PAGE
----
Courts have commented on problems associated with authenticating electronic data. The U.S. Court of Appeals for the 9th Circuit in In re Vee Vinhnee, 336 B.R. 437 (B.A.P. 9th Cir. 2005), addressed the authentication of electronically stored "business records" and focused on the effectiveness of the document-preservation process. According to the court, "the record being proffered must be shown to continue to be an accurate representation of the record that originally was created....Hence, the focus is not on the circumstances of the creation of the record, but rather on the circumstances of the preservation of the record during the time it is in the file so as to assure that the document being proffered is the same as the document that originally was created."
The emphasis on proving preservation during authentication requires parties to examine how changes in the database were logged or recorded; the structure of the data; the existence and implementation of backup systems; and audit procedures for assuring the integrity of the record. Consequently, authenticating a data set such as an EHR not only burdens counsel to prove that the evidence is what it purports to be, but also imposes additional burdens to prove that it continues to be as it was. In an EHR context, this is often prohibitively expensive and at times impracticable.
During litigation, health providers issue litigation hold notices that instruct personnel not to change or destroy pieces of evidence. However, by its nature, an EHR is designed to be a fluid data set that changes with each patient encounter to enable more effective health care delivery. So long as the historic data relevant to a given matter are preserved, providers should not be penalized if the patient has another medical event and the EHR changes during litigation.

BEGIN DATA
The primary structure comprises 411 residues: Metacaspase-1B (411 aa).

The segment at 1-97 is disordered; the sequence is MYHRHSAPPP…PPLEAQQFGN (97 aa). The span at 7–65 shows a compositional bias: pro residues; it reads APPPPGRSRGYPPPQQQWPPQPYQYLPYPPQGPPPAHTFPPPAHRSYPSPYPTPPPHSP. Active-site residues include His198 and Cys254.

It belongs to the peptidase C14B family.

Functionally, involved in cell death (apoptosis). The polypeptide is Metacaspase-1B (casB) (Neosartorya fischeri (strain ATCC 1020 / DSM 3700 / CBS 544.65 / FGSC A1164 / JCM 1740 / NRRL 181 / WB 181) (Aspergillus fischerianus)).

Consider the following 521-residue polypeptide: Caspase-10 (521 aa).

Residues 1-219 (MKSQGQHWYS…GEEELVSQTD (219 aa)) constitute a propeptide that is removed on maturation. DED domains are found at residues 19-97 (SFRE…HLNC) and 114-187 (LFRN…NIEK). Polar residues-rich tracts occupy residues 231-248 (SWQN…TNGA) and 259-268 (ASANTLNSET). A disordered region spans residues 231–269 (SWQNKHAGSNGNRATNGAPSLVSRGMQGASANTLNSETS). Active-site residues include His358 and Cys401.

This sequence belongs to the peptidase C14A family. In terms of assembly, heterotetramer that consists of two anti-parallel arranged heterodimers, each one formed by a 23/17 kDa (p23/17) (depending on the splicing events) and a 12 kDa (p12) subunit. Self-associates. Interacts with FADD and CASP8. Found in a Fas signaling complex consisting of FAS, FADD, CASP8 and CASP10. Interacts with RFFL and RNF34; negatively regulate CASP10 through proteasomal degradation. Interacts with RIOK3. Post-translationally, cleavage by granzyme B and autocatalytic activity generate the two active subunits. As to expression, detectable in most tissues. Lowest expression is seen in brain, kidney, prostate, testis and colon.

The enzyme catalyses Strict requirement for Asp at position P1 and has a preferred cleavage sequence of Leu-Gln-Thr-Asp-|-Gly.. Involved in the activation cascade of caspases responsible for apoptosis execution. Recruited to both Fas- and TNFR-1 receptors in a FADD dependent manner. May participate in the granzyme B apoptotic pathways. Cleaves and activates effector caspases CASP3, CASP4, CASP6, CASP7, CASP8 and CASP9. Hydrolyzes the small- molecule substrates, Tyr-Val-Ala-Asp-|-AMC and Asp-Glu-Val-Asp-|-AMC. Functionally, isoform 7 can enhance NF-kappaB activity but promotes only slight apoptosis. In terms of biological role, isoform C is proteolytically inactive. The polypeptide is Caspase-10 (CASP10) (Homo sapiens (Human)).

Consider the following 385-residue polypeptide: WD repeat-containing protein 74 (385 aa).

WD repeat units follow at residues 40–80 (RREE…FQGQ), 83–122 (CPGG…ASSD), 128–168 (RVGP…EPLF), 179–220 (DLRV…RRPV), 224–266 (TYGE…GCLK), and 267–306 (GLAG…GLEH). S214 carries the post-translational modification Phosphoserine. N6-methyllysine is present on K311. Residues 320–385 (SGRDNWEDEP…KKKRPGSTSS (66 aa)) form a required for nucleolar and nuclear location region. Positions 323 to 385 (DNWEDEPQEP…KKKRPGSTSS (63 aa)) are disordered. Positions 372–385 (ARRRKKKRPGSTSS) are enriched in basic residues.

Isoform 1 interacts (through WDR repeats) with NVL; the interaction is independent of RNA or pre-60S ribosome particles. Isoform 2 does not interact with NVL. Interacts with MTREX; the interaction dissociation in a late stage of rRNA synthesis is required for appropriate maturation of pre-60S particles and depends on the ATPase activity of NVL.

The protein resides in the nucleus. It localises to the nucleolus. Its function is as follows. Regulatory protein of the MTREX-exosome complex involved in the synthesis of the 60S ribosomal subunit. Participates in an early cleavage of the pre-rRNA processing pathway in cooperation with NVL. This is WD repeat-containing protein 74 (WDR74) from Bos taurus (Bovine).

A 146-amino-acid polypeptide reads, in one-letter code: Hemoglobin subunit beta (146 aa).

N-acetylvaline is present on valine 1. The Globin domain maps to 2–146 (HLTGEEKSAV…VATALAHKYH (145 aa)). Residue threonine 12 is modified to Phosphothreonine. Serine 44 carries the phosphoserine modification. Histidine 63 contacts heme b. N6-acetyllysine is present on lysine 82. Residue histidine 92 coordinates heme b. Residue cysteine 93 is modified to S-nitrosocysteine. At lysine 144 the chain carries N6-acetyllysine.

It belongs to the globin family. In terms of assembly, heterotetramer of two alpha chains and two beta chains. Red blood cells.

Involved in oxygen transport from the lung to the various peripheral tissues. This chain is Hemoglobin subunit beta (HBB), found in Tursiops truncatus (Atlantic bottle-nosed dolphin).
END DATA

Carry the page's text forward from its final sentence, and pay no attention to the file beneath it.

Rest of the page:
This is not to suggest that, if historic information is improperly destroyed or altered, the responsible party should not be held accountable. Rather, the legal community should establish clearer guidelines that allow a proponent to preserve and establish the authenticity of a dynamic data set notwithstanding the fact that the data in the data set may have increased in size since litigation was initiated. Otherwise, health care providers will continue to be burdened with the expense of moving large data sets to storage in order to preserve a static copy of a record for litigation rather than simply maintaining the data in an active system.
Unfortunately, in the litigation context, preserving and making data available has become so expensive that winning a discovery request for electronic data has become a significant game-changing strategic advantage. After a long and often fruitless discussion between opposing counsel on which format is most reasonable for producing proprietary EHR, the state-of-the-art procedure is to produce custom reports to opposing counsel using functionality that already exists within the software, i.e., using Crystal Reports, and/or custom SQL (Structured Query Language) queries run against the underlying database. This method preserves the file in a static form for litigation while saving time and money. But lawyers for both sides need to stipulate to the use and authenticity of such reports, which themselves are merely abstractions of the original. The use of these reports offers a more efficient method of production when compared to paper; however, they are merely an intermediate step toward a long-term solution.